CeBIT Open Source Project Lounge -- EGEE
EGEE - Enabling Grids for EsciencEBy
EGEE is among the 15 projects that will present their work at CeBIT. Initiated by the European Union, the project has created a worlwide infrastructure of computing clusters.
In a nutshell - how would you describe your project in a few words?
EGEE has built a worldwide infrastructure of computing clusters in which currently around 150,000 CPU cores in 260 computer centers run over 330,000 programs daily. Almost all systems run under Scientific Linux, their interaction coordinated through gLite open source middleware.
When did the project begin?
The EU project Enabling Grids for E-sciencE (EGEE) began its work May of 2004. It is supported by the various research work of the European Data Grid project that got its start in 2002.
How many active members does the project have?
In development and infrastructure operations, as well as work on the associated grid middleware, more than 9,000 man-months have been invested over the two years of the current project phase. There are 14,000 registered users worldwide.
How did the project come about?
The EGEE initiative emerged out of the recognition that the processing of huge amounts of data from the various scientific research branches requires a distributed, coordinated working and commonly usable computing infrastructure. In this way the experiments at the Large Hadron Collider in Geneva alone produce between 10 and 40 Petabytes of data, which needs to be accessible at any moment by many thousands of researchers who require the applicable computing resources at hand for their repeated operations. The European Union invested significant resources in creating and maintaining the infrastructure and software environment.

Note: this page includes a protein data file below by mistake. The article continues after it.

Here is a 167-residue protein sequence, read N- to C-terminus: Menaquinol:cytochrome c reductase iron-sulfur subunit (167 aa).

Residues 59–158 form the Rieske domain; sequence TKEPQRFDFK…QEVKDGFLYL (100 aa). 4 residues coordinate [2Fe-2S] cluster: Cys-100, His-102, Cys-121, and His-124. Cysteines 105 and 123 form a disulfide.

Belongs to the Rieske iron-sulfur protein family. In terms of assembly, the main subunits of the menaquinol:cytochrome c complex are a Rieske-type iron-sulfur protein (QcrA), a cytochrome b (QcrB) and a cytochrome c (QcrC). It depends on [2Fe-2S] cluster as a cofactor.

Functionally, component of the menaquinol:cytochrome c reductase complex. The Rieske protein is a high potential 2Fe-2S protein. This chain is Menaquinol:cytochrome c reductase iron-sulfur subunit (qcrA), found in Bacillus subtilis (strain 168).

What would make a CeBIT visitor interested in your booth?
The EGEE infrastructure is seen today by many as the "real existing" grid. A visit to our booth would provide insight into how this grid functions and the applications that are relevant for such an environment.
Who do you make your software for?
The software is primarily used for scientific research, but is provided free under Apache licensing for any interested party.
Where do you see your biggest current challenge?
It seems necessary for the successful further development of the gLite middleware that a broad user and developer community apart from core users from the scientific realm are involved.
If you were to hire a full-time project developer now, what problem should he or she be ready to solve?
To disseminate the concepts implemented in gLite based on the demands of the established scientific user community.
Under which license is the software currently offered?
Apache License, version 2.0.
Internet adress: http://www.eu-egee.org (see also http://gridportal.hep.ph.ic.ac.uk/rtm).
But you can still be a non-voting “individual supporter” if you pay the money
Several current systems could fall victim to the attack
Latest Linux engine comes with better graphics and support for Intel's new power-saving chips.
Hackers send a message of beauty and liberation to server logs
Citrix gets excited about new Pi-Powered XenDesktop client system
Linux on Azure cert heralds a new era for Redmond.
Proposals for presentations at the CeBIT Open Source Forum will be accepted through 24 January 2016.
Adobe looks for a new start; renames its embattled Flash tool.
The Pi's popular Raspbian OS pursues secrecy without entropy.
VMware bids for a stake in the container industry with a bold effort to integrate containers with its classic virtualization system.